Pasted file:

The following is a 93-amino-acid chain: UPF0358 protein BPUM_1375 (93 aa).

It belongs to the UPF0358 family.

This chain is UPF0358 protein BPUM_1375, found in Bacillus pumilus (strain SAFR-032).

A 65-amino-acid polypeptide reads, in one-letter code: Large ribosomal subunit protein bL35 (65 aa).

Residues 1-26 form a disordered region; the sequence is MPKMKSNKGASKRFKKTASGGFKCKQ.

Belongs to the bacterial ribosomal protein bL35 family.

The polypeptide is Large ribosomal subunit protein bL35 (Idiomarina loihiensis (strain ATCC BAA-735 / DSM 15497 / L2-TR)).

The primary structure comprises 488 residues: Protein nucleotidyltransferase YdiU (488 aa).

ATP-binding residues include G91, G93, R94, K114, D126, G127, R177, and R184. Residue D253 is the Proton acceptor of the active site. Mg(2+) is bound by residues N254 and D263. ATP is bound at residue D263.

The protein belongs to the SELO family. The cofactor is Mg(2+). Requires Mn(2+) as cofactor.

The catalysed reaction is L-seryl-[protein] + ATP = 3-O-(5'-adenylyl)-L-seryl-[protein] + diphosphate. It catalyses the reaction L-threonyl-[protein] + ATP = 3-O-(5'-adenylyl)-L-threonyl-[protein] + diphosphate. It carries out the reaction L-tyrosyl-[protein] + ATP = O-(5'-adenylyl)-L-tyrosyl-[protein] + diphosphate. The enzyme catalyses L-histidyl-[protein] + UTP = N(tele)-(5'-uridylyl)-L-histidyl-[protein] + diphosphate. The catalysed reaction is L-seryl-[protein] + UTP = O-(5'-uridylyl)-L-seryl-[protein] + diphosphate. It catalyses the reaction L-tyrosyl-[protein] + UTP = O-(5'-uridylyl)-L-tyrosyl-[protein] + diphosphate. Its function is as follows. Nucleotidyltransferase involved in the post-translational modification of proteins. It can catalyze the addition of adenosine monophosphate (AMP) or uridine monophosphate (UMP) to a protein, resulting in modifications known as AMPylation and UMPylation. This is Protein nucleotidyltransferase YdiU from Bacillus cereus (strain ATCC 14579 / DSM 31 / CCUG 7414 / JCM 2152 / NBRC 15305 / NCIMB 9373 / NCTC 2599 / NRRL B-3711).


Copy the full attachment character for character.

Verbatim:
The following is a 93-amino-acid chain: UPF0358 protein BPUM_1375 (93 aa).

It belongs to the UPF0358 family.

This chain is UPF0358 protein BPUM_1375, found in Bacillus pumilus (strain SAFR-032).

A 65-amino-acid polypeptide reads, in one-letter code: Large ribosomal subunit protein bL35 (65 aa).

Residues 1-26 form a disordered region; the sequence is MPKMKSNKGASKRFKKTASGGFKCKQ.

Belongs to the bacterial ribosomal protein bL35 family.

The polypeptide is Large ribosomal subunit protein bL35 (Idiomarina loihiensis (strain ATCC BAA-735 / DSM 15497 / L2-TR)).

The primary structure comprises 488 residues: Protein nucleotidyltransferase YdiU (488 aa).

ATP-binding residues include G91, G93, R94, K114, D126, G127, R177, and R184. Residue D253 is the Proton acceptor of the active site. Mg(2+) is bound by residues N254 and D263. ATP is bound at residue D263.

The protein belongs to the SELO family. The cofactor is Mg(2+). Requires Mn(2+) as cofactor.

The catalysed reaction is L-seryl-[protein] + ATP = 3-O-(5'-adenylyl)-L-seryl-[protein] + diphosphate. It catalyses the reaction L-threonyl-[protein] + ATP = 3-O-(5'-adenylyl)-L-threonyl-[protein] + diphosphate. It carries out the reaction L-tyrosyl-[protein] + ATP = O-(5'-adenylyl)-L-tyrosyl-[protein] + diphosphate. The enzyme catalyses L-histidyl-[protein] + UTP = N(tele)-(5'-uridylyl)-L-histidyl-[protein] + diphosphate. The catalysed reaction is L-seryl-[protein] + UTP = O-(5'-uridylyl)-L-seryl-[protein] + diphosphate. It catalyses the reaction L-tyrosyl-[protein] + UTP = O-(5'-uridylyl)-L-tyrosyl-[protein] + diphosphate. Its function is as follows. Nucleotidyltransferase involved in the post-translational modification of proteins. It can catalyze the addition of adenosine monophosphate (AMP) or uridine monophosphate (UMP) to a protein, resulting in modifications known as AMPylation and UMPylation. This is Protein nucleotidyltransferase YdiU from Bacillus cereus (strain ATCC 14579 / DSM 31 / CCUG 7414 / JCM 2152 / NBRC 15305 / NCIMB 9373 / NCTC 2599 / NRRL B-3711).